New Literacies GRDG 620 Dr. Gloria E. Jacobs
Agenda • Literacy Department Check-in 4:40 - 5:00 • “A Life Outside” 5:00 - 6:00 • Break & Group discussions 6:00 - 6:20 • Mini interactive minilecture 6:20 - 6:35 • Literature Circles 6:35 – 6:50 • Literature Jigsaw 6:50 - 7:15 • Essay 2 Workshop 7:15 – 7:40 • Next Week 7:40 - 7:45
New Literacy Studies Recap • Why is the video entitled “A Life Outside?” • What does this have to do with literacy? • Why are these “new literacies?” • How does what Larson & Marsh have to say about Gatto’s practice fit with Gainer & Lapp’s discussion? • How is Gatto’s practice a remix of “old and new” understandings of literacy instruction?
New Literacy Studies Recap • The new literacy perspectives help us to understand literacy as a tool for maintaining social relationships in everyday interactions between people in both formal and informal settings. • Important NLS terms • Autonomous model of literacy • Ideological model of literacy • Literacy event • Literacy practices • Literacy performance
New Literacy Studies Recap • How did Lynn Gatto’s instruction incorporate NLS principles? • See page 26 of Larson & Marsh
Literature Circles 6:35 - 6:50 • Complete your discussion of your assigned book.
Literature Jigsaw 6:50-7:15 • Groups of 3 (one person per book) • Teach each other about your books. • Compare and contrast what you learned. • Which book(s) would you recommend for colleagues who are struggling with how to integrate digital tools into their teaching in meaningful ways?
Writing Workshop: Example What constitutes literacy continues to be a contentious issue, particularly as multimodal media appear to supplant traditional typographic texts. For instance, Steinkuehler (2007) notes that game playing has been blamed for the demise of literacy, but points out that this critique is faulty on two points. The first fault, she argues, is that the critique does not consider the wide range of gaming people engage in. The second fault, and more serious fault, according to Steinkuehler, is that the critique is built on a limited definition of what constitutes literacy. In her research, Steinkuehler identified the literate activities that are inherent within massively multiplayer online games (MMOGs). She demonstrated that game players engage in what she calls a "constellation of literacy practices" (p. 297) that include social interaction, in-game letters and orally delivered narratives, as well as postings on online game forums, creating fan sites and writing fan fiction. As such, Steinkuehler argues that gaming does not replace literate activities but instead is a literate activity. If this is the case, then it becomes important for educators to consider the constellation of literacy practices of their students when seeking ways to build on what youth bring to the classroom. 9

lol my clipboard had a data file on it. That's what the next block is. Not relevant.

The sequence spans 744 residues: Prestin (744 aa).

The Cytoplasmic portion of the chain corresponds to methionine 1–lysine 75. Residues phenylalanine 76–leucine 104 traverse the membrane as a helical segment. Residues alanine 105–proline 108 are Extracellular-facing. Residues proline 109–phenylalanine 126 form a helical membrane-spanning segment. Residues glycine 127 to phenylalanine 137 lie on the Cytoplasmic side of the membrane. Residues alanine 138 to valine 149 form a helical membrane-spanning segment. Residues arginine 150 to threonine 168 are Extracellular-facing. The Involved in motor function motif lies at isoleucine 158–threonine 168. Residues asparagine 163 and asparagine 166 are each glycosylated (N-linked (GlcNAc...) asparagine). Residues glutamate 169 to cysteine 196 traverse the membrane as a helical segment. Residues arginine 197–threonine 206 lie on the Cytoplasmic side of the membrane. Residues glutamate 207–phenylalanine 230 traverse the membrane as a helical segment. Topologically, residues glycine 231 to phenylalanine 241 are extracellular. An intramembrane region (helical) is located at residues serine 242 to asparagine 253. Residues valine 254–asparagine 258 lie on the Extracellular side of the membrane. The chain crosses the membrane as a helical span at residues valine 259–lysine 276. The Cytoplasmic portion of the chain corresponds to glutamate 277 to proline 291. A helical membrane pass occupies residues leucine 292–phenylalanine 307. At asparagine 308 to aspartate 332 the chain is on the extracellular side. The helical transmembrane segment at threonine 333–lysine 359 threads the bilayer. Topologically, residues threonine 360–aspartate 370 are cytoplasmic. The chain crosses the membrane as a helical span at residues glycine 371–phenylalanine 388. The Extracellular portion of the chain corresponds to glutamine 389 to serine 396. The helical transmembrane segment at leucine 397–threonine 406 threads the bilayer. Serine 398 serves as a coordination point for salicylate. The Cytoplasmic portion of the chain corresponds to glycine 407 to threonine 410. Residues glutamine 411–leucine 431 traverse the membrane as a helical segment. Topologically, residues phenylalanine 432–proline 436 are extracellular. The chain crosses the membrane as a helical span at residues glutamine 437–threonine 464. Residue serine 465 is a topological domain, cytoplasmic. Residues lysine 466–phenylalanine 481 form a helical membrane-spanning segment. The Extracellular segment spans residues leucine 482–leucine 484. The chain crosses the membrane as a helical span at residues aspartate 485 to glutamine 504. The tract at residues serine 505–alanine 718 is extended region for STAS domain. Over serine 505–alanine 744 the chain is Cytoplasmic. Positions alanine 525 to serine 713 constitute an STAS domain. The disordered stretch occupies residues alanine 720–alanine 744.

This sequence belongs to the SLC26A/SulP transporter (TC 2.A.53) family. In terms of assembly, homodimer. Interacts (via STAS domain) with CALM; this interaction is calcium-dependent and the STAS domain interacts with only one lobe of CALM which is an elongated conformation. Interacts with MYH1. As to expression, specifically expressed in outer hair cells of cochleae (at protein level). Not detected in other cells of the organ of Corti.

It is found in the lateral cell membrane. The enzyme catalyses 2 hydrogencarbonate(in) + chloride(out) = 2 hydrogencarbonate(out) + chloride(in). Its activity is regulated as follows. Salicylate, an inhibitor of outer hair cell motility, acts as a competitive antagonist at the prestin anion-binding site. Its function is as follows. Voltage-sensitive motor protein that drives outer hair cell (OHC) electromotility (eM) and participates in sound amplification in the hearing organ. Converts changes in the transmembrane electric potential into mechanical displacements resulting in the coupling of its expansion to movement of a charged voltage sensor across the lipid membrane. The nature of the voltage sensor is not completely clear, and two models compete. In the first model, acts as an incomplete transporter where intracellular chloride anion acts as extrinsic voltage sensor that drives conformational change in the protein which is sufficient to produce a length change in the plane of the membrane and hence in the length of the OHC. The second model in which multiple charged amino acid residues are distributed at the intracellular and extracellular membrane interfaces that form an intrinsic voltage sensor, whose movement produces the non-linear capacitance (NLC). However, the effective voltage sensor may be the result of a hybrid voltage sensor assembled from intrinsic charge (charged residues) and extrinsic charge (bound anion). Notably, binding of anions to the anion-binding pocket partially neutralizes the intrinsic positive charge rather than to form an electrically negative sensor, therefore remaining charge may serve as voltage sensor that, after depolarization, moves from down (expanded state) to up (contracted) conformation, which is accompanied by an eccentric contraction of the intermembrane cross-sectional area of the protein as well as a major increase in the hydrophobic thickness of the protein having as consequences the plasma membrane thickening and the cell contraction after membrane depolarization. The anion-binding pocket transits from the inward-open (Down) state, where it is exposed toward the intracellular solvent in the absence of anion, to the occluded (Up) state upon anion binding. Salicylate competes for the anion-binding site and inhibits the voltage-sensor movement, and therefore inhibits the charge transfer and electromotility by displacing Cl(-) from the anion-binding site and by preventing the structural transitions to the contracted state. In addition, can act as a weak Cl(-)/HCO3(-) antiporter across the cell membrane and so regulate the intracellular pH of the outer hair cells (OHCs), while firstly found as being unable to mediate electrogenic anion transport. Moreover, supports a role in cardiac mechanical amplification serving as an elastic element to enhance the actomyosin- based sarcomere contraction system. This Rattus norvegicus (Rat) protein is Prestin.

Writing Workshop • Read your draft aloud to one another then have a conversation about the draft • Listener role: • Identify the claim. What is the author’s definition of literacy? • What evidence (citations) does the author draw on? • Does the author synthesize the readings or report the readings? • Does the author cite as needed? • What is the author’s stance? • If you don’t understand something, ask questions to help the author clarify her writing. • Author role: • Listen to your partner’s questions • Answer honestly and nondefensively
Next Week: Classroom applications and implications • Moll, L., & Gonzalez, N. (1994). • Delpit, L. (2001). • Ikpeze, C.H. & Boyd F.B. (2007). (optional) • 1 paragraph reflection on technology supported literature circle. Email to me. • Amazon book review • No Annotations. Instead write a draft answering the following questions and bring to class for workshopping. • Based on your definition of literacy and understanding of how people acquire literacy (essay #1 plus sociocultural theory, NLS & participatory culture), explain how literacy instruction should occur. • Identify and explain how different theories we learned in this course inform instructional approaches. • When discussing instructional approaches, use Maier, Mays, Gatto, Meier, Gainer & Lapp, Moll & Gonzalez, Delpit, Ikpeze & Boyd as examples of classroom practice.